I've used Pinnacle Studio to do most of my stuff but the program is limited and it has some extremely annoying hardware conflicts. Don't expect a patch from Pinnacle. If you bought it and it won't run on your computer, you are out of luck. You won't be able to return the software.
I've heard Adobe Premier is a much better package and eventually I'll move up to that. But I haven't tried it yet so I don't know.
Posted 17 October 2007 - 11:20 AM
Posted 17 October 2007 - 11:45 AM
Maybe Wacm will chime in-I know he has done some with all his videos.
Posted 17 October 2007 - 11:54 AM
God,family and friends-What else is there..................
Posted 17 October 2007 - 07:39 PM
I would suggest saveing your pennies and picking up a video camera that will hook up with your computer.
prices are really coming down and you can get something that isn't to expensive that will work for you.
good luck and have fun getting tape
even if it doesnt upload to yoru computer. getting video of your hunts is a great keepsake.
Edited by McBruce, 17 October 2007 - 07:44 PM.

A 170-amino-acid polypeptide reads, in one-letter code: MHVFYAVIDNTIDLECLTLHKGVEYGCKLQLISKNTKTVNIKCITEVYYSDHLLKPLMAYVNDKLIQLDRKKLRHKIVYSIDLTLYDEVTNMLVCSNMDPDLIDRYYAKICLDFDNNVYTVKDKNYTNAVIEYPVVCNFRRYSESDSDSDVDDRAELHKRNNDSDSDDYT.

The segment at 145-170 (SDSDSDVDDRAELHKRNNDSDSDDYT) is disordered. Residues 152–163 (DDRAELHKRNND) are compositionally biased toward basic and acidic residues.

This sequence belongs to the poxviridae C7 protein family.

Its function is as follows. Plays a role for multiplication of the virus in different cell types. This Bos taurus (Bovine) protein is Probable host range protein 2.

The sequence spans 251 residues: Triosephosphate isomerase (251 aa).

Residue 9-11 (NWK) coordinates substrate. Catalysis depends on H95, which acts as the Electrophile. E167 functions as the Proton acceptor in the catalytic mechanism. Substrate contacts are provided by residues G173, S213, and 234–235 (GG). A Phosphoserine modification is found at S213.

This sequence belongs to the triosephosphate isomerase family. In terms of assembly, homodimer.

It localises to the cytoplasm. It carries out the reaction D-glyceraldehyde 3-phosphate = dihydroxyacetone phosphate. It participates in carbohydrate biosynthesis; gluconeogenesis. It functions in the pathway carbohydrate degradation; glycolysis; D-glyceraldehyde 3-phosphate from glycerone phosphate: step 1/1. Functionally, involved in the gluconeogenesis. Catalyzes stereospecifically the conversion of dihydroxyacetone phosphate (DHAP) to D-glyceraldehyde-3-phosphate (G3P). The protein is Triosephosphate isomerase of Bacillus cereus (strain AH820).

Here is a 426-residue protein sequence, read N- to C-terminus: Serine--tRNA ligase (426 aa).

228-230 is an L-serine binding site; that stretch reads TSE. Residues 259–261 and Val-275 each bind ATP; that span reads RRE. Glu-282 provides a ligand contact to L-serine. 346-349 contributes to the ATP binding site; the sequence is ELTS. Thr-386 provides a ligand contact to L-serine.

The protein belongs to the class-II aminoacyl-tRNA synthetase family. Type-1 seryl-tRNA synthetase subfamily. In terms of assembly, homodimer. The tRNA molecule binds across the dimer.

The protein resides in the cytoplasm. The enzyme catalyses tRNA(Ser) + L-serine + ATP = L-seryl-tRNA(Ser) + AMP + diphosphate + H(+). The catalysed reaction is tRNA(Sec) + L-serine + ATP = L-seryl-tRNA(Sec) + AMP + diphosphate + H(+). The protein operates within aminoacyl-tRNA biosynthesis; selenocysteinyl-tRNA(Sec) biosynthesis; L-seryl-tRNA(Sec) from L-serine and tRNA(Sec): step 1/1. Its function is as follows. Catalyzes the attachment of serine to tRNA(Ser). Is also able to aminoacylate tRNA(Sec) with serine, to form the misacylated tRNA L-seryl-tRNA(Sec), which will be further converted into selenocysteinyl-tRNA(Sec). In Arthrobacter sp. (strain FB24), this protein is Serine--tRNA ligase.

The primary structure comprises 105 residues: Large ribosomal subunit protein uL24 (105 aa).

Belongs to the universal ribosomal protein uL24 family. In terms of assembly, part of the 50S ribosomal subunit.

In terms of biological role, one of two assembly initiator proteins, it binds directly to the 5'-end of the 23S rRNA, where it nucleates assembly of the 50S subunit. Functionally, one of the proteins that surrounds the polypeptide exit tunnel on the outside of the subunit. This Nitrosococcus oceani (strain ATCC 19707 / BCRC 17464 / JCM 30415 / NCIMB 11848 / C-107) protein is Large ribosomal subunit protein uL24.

Live what you believe
Believe what you live
Posted 17 October 2007 - 08:43 PM
Posted 17 October 2007 - 08:55 PM
I always know where I can come if I need help with anything!
Posted 17 October 2007 - 09:10 PM
Live what you believe
Believe what you live
Posted 17 October 2007 - 09:19 PM
Lurking in McDonalds near you!
Confidence makes the hunter, PSE makes the bow.
Posted 18 October 2007 - 09:40 AM
Leo....the video wizard! Nuff said!
At least someone remembers I know a thing or two about video
Photobucket has to re-encode your videos from .MOV (apple quicktime) format to .FLV (flash video). Encoding while uploading over the web is an extremely SLOW process. Which I'm certain you've experienced.
If you're gonna continue to use Photobucket, I suggest you learn how to encode your video files to .FLV BEFORE uploading them to Photobucket.